Apple now offers two iOS tablets with 9.7-inch screens. The recently-released iPad Pro has the faster processor, more speakers, and the new Smart Connector, while the iPad Air 2 from 2014 starts at $200 less. Which is the better choice for you? Read on to find out.
And if you’re one of the millions with a first-generation iPad Air wondering if you should upgrade, we’ve included notes comparing this older device with the new Pro.
Build & Design
Apple has been working to slim down its tablets for years. But the company seems to have decided that the iPad Air 2 is slender enough, because the 9.7-inch iPad Pro is exactly the same size. Specifically, both models are 9.4 x 6.6 x 0.24 inches and 0.98 pounds.
The main advantage of this is that the Pro can use many accessories designed for the earlier model, including any case that doesn’t cover its two additional speakers. A prime example of this is the BrydgeAir, a clip-on keyboard that turns either device into a 2-in-1 hybrid tablet/laptop.
The Air 2 comes in silver, space grey, and gold. The Pro is available in those same colors, plus there’s a rose gold option.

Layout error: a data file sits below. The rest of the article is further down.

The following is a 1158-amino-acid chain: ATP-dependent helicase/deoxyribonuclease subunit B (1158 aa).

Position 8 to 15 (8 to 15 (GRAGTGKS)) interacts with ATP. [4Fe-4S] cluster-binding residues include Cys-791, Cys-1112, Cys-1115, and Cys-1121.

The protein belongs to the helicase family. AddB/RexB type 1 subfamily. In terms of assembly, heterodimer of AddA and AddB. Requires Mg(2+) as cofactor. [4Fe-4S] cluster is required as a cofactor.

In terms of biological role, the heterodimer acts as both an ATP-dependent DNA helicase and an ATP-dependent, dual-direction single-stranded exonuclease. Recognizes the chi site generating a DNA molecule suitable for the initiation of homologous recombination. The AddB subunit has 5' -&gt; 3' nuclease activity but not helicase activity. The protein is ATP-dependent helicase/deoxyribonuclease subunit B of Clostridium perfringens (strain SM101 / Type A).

The designs for these two are so similar that neither model really comes out ahead in this area.
The situation isn’t the same with the original iPad Air, which has the same length and width, but is slightly thicker and heavier, so the iPad Pro has the advantage.
The basic display specs are identical: 9.7 inches and 2480 x 1536 pixels, resulting in 264 pixels per inch. But in this case the raw specs don’t tell the whole story because Apple added some new features to the iPad Pro.
The newer model can display more colors than its predecessor, and it detects ambient colors and slightly tints the screen to match, so the device harmonizes better with its environment.
Only models in the Pro series can use the pressure-sensitive Apple Pencil. There are pressure-sensitive styli available for the Air 2 as well, but Apple’s offering has quickly picked up the broadest support among software developers.
These improvements give the iPad Pro an advantage in this category.